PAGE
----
John Romero haunts game developer id Software. Yes, he co-founded the studio and thus more than earned his place in id history. But Romero only worked there between the years of 1991 and 1996.
Yet, there Romero remains, like a ketchup stain on the carpet. When you think of id, you think of Romero. Whether it be coining the term "death match" or opening up his games to modders, Romero's impact on the company (and ultimately on gaming) is too great to cast aside.
"Romero was the game industry's first rock star," David Kushner, author of Masters of Doom, tells Kotaku. That, Kushner says, helped put not only Romero, but id's games on the map. "No one had played games that were as loud and fast and funny and violent as Wolfenstein, Doom, and Quake — and Romero's passion for these games was off the charts." According to Kushner, Romero defined the gamer personality that we now take for granted.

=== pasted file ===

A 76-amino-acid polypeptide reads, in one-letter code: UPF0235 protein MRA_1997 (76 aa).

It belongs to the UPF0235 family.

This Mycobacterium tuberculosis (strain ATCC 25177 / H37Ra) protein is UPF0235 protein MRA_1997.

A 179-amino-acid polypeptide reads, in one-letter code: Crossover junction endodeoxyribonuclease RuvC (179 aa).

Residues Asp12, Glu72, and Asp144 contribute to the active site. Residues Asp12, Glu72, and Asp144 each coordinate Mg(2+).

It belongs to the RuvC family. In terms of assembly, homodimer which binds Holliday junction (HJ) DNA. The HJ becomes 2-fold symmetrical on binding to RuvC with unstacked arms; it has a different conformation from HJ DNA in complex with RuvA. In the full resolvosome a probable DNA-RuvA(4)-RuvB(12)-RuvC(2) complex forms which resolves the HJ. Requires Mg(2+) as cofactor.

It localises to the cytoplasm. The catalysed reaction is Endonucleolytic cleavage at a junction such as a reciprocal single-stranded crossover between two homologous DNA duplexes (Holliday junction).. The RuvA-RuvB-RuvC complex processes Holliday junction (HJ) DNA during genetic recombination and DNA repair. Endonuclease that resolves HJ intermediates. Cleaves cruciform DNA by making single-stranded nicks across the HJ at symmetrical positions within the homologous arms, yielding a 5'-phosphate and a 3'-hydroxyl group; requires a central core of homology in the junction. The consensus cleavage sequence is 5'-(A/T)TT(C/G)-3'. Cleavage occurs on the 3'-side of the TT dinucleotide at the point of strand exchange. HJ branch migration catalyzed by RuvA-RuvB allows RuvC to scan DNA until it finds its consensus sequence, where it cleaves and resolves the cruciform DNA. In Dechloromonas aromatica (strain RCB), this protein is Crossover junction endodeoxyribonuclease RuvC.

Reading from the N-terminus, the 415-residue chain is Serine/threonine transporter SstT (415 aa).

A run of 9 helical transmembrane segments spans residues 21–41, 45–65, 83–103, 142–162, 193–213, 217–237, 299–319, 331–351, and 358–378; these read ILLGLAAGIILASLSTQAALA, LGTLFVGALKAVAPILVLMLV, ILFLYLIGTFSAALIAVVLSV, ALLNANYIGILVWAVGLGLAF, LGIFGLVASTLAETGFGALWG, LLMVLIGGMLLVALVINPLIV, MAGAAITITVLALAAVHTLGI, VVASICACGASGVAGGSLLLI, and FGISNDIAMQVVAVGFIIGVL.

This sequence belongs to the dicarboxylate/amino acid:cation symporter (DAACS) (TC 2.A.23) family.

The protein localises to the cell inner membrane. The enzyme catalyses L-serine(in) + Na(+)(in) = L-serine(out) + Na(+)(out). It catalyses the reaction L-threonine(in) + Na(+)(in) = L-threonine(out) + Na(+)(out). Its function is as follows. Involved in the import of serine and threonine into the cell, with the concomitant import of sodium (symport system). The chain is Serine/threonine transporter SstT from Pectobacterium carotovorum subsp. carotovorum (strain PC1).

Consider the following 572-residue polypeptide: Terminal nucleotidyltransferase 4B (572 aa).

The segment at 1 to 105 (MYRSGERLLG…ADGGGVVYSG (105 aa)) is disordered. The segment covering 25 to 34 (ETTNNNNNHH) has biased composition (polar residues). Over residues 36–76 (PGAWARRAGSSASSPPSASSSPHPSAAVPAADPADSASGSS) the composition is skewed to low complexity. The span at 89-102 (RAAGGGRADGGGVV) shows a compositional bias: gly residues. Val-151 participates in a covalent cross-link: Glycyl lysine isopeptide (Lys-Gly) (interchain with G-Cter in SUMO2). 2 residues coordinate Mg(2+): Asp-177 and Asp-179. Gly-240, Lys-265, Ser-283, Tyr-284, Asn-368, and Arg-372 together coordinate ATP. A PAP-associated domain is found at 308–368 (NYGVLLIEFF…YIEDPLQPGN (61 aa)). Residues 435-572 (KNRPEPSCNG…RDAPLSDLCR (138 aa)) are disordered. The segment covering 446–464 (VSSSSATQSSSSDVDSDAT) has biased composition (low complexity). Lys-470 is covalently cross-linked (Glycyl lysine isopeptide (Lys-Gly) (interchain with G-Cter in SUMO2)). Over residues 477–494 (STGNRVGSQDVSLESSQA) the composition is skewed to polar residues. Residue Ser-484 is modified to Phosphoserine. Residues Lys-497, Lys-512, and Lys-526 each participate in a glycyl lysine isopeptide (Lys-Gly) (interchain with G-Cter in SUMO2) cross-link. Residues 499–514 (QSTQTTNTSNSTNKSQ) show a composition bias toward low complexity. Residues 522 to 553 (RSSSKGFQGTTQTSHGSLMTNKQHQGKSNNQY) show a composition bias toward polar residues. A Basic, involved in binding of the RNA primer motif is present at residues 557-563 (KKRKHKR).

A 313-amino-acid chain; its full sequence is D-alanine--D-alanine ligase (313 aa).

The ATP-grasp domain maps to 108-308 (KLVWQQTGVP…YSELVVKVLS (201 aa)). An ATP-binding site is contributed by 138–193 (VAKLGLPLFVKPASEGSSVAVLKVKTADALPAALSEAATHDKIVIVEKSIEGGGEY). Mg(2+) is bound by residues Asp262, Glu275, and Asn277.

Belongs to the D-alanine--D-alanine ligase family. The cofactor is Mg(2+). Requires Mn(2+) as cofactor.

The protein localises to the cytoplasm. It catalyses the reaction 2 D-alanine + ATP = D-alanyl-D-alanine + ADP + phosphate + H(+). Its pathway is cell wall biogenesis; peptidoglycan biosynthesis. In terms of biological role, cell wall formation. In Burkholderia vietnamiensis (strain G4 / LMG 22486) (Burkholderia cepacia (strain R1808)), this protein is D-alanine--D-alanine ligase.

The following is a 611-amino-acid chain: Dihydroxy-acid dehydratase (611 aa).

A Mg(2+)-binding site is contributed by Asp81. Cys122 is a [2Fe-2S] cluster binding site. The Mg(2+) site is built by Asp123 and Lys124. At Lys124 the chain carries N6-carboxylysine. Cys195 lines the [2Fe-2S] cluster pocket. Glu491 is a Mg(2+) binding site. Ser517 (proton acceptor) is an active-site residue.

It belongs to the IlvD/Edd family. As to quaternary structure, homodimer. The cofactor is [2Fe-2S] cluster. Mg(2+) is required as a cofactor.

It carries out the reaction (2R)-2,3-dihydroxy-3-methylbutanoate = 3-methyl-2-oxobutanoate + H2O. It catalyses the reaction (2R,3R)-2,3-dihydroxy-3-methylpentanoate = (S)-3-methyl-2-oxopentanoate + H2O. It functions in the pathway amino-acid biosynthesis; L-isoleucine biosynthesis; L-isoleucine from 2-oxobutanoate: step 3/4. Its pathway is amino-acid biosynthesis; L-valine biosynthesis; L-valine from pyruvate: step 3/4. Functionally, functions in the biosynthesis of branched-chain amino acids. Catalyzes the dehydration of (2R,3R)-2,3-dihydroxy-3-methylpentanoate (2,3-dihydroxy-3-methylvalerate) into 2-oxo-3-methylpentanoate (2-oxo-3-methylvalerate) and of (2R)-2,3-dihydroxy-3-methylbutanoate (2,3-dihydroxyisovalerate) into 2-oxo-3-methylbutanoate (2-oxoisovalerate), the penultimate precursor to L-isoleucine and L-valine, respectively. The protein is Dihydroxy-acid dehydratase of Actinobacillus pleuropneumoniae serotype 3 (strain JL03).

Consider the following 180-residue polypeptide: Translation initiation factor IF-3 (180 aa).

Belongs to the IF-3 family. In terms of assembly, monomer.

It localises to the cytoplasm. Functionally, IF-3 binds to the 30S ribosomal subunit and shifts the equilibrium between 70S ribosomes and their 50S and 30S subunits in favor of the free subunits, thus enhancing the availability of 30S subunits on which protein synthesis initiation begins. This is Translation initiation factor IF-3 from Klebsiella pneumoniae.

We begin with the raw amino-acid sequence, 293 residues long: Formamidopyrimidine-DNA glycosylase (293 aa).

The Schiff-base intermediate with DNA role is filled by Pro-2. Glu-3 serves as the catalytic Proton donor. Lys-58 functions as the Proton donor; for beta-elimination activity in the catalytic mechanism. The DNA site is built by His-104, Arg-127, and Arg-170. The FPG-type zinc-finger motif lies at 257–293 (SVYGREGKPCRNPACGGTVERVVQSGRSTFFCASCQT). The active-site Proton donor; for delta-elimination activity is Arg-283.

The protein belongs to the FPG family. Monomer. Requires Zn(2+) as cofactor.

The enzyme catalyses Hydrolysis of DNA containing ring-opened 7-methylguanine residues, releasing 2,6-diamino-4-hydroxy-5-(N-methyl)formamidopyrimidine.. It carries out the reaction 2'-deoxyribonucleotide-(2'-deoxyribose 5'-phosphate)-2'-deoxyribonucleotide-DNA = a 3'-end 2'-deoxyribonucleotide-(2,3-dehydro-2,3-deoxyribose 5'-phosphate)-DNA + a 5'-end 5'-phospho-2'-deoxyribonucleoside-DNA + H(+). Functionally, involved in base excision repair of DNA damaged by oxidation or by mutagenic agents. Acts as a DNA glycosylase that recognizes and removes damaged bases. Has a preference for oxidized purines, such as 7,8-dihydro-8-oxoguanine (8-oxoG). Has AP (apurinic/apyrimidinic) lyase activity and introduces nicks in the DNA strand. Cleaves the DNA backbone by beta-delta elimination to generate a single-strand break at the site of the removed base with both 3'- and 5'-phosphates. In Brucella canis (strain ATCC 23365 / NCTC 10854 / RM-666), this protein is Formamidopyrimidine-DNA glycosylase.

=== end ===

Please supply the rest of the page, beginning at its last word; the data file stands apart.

Id Software did come into its own with 1992's Wolfenstein 3D, the game that spawned the modern first-person shooter. As detailed in Kushner's book, Romero hit the big time. Money, women, sports cars, you name it. And so did id.
Wolfenstein 3D was followed up by Doom and that was followed by Doom II, a game that featured Romero's severed head. Id Software was on a roll, turning out hit after hit. 1996 saw Quake, and the next year brought its sequel and Romero getting fired from the company.
Romero went off to found game developer Ion Storm and become mired in Daikatana, which never lived up to its marketing hype. (Hype that stated John Romero was going to make you "his bitch" — something he later apologized for). "Like I describe in Masters of Doom," Kushner says, "Ion Storm had absurdly huge ambitions which I don't think anyone could ever fulfill." During the period that followed, Romero seemed to go off into the wilderness, working on mobile games and at Midway for at stint before settling at Slipgate Ironworks at Gazillion Entertainment, which is rolling out Marvel and LEGO massively multiplayer online games.